A Heleos Primer
By Atom Mudman Bezecny
Most of us who are alive today are children of late-stage capitalism. Regardless of our individual philosophies and political beliefs, it is undeniable that corporations and corporate decision-making shape and affect our lives more than ever before. As a leftist, I could go on for eternity about how corporate society and the ever-increasing hunger for profit has negatively impacted our day-to-day lives—however, I will exercise restraint and limit myself to the subject of how late-stage capitalism has affected storytelling within my lifetime.
I, like most people born after the 1980s, grew up in the shadow of the merchandising boom which many pop culture historians attribute to Star Wars. George Lucas anticipated that Star Wars as a film may not be a huge financial success, but it might be a good platform from which to sell toys. His prediction was correct, for the first released batch of Star Wars received a copious amount of preorders, to the point where some kits had to be shipped empty with IOU certificates for the real toys pending a second production run. To this day, Star Wars' merchandising empire (no pun intended) is an integral part of its continued financial survival, to the point where the official toys often contain canonical story information as part of their packaging. It is certainly not the only modern franchise to use toys as a storytelling opportunity, and it may not have even been the first franchise to take this approach, but it is the first one I encountered. I have embarrassed myself time and again by explaining to disinterested friends how the villain Zeta Magnus from Abel G. Peña's 2015 novel SkyeWalkers: A Clone Wars Story represents literal decades of Star Wars creators attempting to canonize the evil clone master Atha Prime from a canceled 1984 Kenner toy line.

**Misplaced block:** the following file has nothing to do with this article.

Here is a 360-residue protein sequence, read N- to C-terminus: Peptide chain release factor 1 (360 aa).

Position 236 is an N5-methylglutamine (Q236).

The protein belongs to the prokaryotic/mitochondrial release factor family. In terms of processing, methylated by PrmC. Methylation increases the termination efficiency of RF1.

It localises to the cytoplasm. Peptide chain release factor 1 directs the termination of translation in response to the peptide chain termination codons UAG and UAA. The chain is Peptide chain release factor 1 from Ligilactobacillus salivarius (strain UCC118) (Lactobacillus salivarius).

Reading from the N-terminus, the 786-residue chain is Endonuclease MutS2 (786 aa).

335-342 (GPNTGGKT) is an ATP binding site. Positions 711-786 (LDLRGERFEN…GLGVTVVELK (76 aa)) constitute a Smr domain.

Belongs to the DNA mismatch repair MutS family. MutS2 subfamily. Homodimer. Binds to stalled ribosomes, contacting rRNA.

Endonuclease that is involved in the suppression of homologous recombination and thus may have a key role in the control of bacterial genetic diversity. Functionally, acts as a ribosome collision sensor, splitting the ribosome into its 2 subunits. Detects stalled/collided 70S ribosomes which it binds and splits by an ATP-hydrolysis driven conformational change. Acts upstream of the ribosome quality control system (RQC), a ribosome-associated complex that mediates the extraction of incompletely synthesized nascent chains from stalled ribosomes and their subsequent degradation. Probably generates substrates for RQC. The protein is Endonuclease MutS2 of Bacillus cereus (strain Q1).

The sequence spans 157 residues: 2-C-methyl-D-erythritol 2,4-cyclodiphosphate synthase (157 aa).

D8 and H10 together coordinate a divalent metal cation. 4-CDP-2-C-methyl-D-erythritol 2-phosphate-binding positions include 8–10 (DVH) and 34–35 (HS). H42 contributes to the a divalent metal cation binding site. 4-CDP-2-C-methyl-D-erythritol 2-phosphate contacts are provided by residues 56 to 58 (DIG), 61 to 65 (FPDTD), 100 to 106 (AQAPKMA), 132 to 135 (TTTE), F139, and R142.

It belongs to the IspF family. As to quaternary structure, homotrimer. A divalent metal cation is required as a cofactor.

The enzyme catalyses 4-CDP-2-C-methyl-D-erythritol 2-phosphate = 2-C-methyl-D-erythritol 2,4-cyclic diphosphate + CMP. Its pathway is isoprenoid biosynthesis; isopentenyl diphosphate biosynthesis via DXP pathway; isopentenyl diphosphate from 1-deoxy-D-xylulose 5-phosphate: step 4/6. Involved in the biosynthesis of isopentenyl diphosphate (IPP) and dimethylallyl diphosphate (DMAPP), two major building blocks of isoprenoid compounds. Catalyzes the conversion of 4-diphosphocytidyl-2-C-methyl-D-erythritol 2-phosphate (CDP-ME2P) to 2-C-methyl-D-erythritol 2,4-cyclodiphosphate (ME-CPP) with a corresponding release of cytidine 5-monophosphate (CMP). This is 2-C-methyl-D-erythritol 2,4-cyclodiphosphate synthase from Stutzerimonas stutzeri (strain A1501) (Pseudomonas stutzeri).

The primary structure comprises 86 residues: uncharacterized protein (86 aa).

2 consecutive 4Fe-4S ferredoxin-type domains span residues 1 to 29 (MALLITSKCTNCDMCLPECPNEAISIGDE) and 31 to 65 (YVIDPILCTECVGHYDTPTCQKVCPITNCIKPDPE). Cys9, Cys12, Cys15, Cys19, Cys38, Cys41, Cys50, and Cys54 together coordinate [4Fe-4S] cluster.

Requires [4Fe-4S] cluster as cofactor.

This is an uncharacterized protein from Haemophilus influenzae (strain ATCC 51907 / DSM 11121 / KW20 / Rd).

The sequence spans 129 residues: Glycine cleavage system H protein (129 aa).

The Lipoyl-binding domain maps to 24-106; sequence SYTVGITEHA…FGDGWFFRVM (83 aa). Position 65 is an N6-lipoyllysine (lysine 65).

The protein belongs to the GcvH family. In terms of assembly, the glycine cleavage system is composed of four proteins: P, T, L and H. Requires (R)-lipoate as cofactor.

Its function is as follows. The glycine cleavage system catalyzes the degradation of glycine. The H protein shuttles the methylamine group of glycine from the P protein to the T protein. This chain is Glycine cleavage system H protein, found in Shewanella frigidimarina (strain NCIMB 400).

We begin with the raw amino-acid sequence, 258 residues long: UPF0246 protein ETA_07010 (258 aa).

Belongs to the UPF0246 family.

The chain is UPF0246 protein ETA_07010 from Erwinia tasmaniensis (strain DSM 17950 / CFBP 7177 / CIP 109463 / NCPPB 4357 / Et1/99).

Star Wars' unique methods of storytelling usually delight me, but there are of course negative examples of this sort of thing as well. DC Comics has been spending the last ten years stretching themselves too thin on increasingly subpar movies and video games. DC and its ancient rival Marvel are both guilty of repeatedly saturating their universes with massive Crisis Crossover events which inevitably involve the purchase of dozens if not hundreds of tie-in issues—with many of which having little or no impact on the central story arc. In their attempt to diversify brands which grow staler by the day, they have created stories so complex as to be impenetrable to outsiders, replicating the problem DC strove to undo with their 1986 Crisis on Infinite Earths event. The need to occupy as much shelf space as possible has alienated many fans who grew up with these stories since childhood. But, it makes money, and that matters so much more than telling stories that matter.
Regardless of my own personal biases on the matter, I've grown up fascinated by the way in which “traditional” storytelling has been distorted and advanced under this unique lens. I am fascinated by how almost absurdly complicated the DC and Marvel Universes are; I am fascinated by how the text on the back of action figure boxes has opened up new areas of the Star Wars Galaxy. These franchises serve as treasure troves for do's and don't's of experimental fiction.
I feel all of what I've been talking about is strongly tied in with another consequence of late-stage capitalism, and the marketing boom of the '80s—the American struggle for identity.